Takeaway: I have no idea.
One of my reading projects this year has been to read all of Flannery O’Connor’s fiction this year. I have previously read A Good Man is Hard to Find, but I will probably re-read it again. But I have no idea what to think about O’Connor now that I have finished all of her fiction.
She is a skilled writer. It is easy to see that she is writing not just for a surface meaning, but for the re-readings as well. There is depth there that many writers cannot pull off.
But there is also a twistedness that is hard to take. It is not just that many of these stories end in ironic tragedy, but that there is an intentional turning everything upside down. There is much to appreciate about the upside-down nature of the stories. A woman farmer that complains about a stray bull is, of course, gored by the bull. I saw that coming a mile away. But the path to the inevitable end seems to matter. And the upside-down nature of the stories I believe is representative of her understanding of Christianity.
Part of what I do not know how to process is what much of this means. As I was reading around after finishing, one blogger called the title story one of the most anti-racist short story ever written (which does seem to be more than a little hyperbolic), while many others concentrate on her refusal to meet James Baldwin when he was in Millegeville or her antipathy to the civil rights movements or her racist jokes that were not uncommon in her letters.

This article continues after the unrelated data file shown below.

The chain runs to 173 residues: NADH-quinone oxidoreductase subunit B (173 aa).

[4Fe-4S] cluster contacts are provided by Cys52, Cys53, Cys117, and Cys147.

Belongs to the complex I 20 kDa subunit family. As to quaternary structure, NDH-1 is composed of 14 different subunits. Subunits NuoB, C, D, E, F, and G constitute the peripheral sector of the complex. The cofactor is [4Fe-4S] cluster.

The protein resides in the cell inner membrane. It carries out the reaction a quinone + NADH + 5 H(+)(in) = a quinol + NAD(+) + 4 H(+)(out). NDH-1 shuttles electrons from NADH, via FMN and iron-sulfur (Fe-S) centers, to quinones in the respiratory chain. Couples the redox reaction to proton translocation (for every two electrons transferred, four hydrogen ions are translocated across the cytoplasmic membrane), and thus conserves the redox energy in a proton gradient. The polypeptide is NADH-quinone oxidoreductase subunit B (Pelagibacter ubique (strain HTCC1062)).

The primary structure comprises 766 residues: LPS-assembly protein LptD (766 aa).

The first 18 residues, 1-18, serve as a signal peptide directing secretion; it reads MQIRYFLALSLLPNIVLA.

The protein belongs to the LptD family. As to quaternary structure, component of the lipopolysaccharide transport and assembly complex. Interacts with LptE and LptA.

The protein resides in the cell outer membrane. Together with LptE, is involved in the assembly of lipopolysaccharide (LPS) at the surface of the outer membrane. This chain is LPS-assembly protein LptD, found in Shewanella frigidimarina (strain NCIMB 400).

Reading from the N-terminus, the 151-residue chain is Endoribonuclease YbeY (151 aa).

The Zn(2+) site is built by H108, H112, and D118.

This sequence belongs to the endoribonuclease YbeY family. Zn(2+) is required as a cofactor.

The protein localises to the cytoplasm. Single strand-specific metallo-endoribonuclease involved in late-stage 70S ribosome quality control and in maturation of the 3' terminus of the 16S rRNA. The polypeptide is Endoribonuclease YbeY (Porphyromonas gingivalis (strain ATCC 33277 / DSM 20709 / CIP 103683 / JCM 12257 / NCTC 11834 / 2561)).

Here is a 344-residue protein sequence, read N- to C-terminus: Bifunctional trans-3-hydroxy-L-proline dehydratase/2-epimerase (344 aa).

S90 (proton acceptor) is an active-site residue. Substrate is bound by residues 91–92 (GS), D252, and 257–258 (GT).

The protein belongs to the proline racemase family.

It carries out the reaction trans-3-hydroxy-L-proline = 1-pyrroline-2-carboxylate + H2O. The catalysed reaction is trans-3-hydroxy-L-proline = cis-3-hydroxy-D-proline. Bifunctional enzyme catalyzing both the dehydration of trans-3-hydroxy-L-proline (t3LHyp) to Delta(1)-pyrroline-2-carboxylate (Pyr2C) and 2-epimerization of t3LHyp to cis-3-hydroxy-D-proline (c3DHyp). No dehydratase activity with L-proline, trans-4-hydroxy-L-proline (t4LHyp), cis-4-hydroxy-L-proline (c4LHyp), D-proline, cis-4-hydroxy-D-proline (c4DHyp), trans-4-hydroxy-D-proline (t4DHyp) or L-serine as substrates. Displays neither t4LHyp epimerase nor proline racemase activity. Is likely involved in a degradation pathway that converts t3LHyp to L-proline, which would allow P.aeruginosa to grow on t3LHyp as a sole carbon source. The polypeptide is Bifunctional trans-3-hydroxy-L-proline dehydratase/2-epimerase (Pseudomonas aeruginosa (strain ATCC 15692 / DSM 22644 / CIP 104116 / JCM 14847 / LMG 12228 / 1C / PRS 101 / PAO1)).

It just feels much more complicated than the either/or. Alice Walker, probably best known for her novel Color Purple has a chapter on O’Connor in her collection of essays, In Search of Our Mother’s Gardens. For about a year, Alice Walker, when she was 8 and O’Connor would have been 28, lived just a few miles from O’Connor’s farm and remembers passing it, although she did not know anything about O’Connor at the time. In 1974, Walker and her mother went to visit their old home, a falling down shack in the middle of a pasture, and then the O’Connor farm.
Walker and her mother ate in a local restaurant, that was legally obligated to serve them, but did not have to like it. And they visited the O’Connor house, which had been built with slave labor and still had a servant/slave house behind it. Alice Walker had appreciated the skill of O’Connor’s writing when she first came across it in college. But when she eventually came to know about African American writers she put O’Connor away. Walker’s resentment against O’Connor was at least partially having been introduced to O’Connor without being introduced to skilled African American authors at the same time. Eventually she missed O’Connor and was able to pick her up again.
The essay is 18 pages of ambivalence that ends with, “’Take what you can use and let the rest rot.” If ever there was an expression designed to protect the health of the spirit, this is it.’ That is a phrase and sentiment that Alice Walker can use, but I do not think I can. It is not that I cannot attempt to find good in O’Connor, I can. However, as a White person, I cannot take the good and leave the bad without reckoning with the history. Historically, White culture takes the good but does not deal with the pain or broader culture and history that gave rise to what is viewed as good.